It is more difficult to move high -growth businesses that directly provide local employment than previously thought, new research shows.
A case study in Franklin County, Ohio – home of Columbus – found that when growing businesses moved into the county, almost the same number of them moved to town or school. They may have moved closer to their original location.
That is, the three main assumptions that predict where growing businesses will move are correct: out in search of low prices, inside in search of good urban amenities. more, and close to reducing moving costs.
“These three features are almost identical in cities. That is, there is no single factor that is controlling the growth of the country,” said Yasuyuki Motoyama, the study’s author and assistant professor of research. urbanization and landscaping at The Ohio State University.
The study is now published on GeoJournal.
Motoyama, who has been researching small, high -growth businesses for a decade, said Columbus has done a good case study because it has been a major economic center for only 30 years, but in it is now a very strong place for business growth. .
Using InfoGroup business data, (now Data Axle) Motoyama was able to see which businesses in the Columbus state met the definition of small, high -growth businesses during the 2016 training period. and 2019. These are businesses that have had 100% sales growth over three years and will earn $ 1 million or more in 2019.
Motoyama found that 586 high -growth businesses met these requirements, or 2.1% of all jobs in Franklin County. The study looked at 87 companies (14.8%) that moved between 2016 and 2019.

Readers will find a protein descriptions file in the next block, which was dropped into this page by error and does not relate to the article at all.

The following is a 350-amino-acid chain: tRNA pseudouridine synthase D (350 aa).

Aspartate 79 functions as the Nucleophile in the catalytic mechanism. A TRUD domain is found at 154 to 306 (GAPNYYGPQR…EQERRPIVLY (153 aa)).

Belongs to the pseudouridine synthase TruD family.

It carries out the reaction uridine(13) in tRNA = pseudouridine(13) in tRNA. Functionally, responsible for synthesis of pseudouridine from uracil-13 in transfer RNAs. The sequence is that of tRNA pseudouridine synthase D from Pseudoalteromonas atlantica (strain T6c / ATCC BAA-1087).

These high -growth businesses completed their share of the county’s revenue in 2019, and their share of the county’s sales increased more than seven times, to 10.6%.
It is hoped that these industries will continue to grow and expand, and that these fast -growing industries could become a major source of Ohio’s economy, Motoyama said.
The results showed that 19.5% of businesses in the study moved within the city, 17.2% moved out of the central city and the highest percentage – 25.3% – moved to nearby areas. The rest moved out of the county.
The study also found that contrary to popular belief, most of these high -growth industries that help drive the local industry are not traditionally available in medicine, pharmacy or IT.
But they cover a wide variety of disciplines and technologies.
“There are high -quality jobs in all areas, including shops, restaurants, transportation, and other industries,” Motoyama said.
Preliminary research into the relocation of businesses focused on the impact of major industrial relocation on local communities. Typically, these types of businesses can move or add to a large number of local businesses, but it is not clear if this move will have a positive impact on the workforce, as it is thought to be effective. one city had a loss in another, Motoyama said.
But high -growth industries that are built will provide a boost to the economy by combining labor and wealth locally and nationally, he said.
Motoyama’s research provides insights into government policy. He said research shows that one-size-fits-all incentive packages do not work for everyone to pull and maintain businesses for low costs, and that different options should help Local business to grow.
“The government needs to think about different types of support for different industries,” he said.
Motoyama hopes to continue his research in other Ohio neighborhoods, including Cleveland or Cincinnati. “I think it’s important to do similar research in other metropolitan areas in Ohio,” he said.
“I want to find out more about what’s going on in those areas that see different types of growth: what kind of high -growth companies are living, and where are they moving.”
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Yasuyuki Motoyama, Where do high -growth businesses go ?, GeoJournal (2022). DOI: 10.1007 / s10708-022-10603-w
Presented by The Ohio State University
Directions: Small businesses and districts appeal to high-growth industries (2022, March 29) Retrieved 29 March 2022 from https://phys.org/news/2022-03-downtown-suburbs-appeal -small-high-growth. html
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